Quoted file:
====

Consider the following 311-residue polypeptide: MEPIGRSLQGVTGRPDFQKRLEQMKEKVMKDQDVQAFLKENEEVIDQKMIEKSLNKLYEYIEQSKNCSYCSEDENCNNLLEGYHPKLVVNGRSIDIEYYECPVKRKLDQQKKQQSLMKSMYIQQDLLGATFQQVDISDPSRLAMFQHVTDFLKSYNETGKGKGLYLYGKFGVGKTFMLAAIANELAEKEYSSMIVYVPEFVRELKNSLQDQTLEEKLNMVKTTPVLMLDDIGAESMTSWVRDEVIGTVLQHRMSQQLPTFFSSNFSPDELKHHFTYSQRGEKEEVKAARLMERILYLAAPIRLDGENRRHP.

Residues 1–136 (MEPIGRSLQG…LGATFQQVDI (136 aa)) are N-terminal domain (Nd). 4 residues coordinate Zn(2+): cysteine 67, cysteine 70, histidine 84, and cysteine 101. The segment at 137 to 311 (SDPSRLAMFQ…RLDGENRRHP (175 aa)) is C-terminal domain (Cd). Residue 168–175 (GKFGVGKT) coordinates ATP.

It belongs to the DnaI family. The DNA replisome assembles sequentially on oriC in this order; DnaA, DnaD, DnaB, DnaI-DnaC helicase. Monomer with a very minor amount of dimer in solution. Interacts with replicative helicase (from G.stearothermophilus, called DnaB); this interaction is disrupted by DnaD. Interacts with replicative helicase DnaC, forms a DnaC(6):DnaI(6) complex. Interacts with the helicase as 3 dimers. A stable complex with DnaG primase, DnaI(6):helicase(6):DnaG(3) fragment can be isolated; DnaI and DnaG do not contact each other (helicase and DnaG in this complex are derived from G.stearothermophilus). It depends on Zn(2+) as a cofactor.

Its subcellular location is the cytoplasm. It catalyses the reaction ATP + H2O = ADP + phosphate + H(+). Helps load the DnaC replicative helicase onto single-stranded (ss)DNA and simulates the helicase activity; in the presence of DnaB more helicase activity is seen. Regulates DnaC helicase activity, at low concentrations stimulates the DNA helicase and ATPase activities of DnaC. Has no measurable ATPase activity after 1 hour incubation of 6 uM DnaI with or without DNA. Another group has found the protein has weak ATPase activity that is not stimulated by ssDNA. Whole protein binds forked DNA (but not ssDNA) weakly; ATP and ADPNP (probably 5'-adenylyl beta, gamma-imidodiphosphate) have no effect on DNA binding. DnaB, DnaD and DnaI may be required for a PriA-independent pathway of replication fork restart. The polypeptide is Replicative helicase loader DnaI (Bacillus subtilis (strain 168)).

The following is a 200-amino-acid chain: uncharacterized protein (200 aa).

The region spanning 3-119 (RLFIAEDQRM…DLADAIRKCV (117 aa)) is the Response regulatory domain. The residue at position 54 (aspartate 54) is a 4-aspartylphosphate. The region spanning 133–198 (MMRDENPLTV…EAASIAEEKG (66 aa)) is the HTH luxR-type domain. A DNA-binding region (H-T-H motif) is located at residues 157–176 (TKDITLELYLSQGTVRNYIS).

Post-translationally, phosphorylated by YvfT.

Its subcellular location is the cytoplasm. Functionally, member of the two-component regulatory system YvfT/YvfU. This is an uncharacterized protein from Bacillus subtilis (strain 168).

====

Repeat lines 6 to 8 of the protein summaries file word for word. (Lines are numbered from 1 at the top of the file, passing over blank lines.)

The region spanning 3-119 (RLFIAEDQRM…DLADAIRKCV (117 aa)) is the Response regulatory domain. The residue at position 54 (aspartate 54) is a 4-aspartylphosphate. The region spanning 133–198 (MMRDENPLTV…EAASIAEEKG (66 aa)) is the HTH luxR-type domain. A DNA-binding region (H-T-H motif) is located at residues 157–176 (TKDITLELYLSQGTVRNYIS).

Post-translationally, phosphorylated by YvfT.

Its subcellular location is the cytoplasm. Functionally, member of the two-component regulatory system YvfT/YvfU. This is an uncharacterized protein from Bacillus subtilis (strain 168).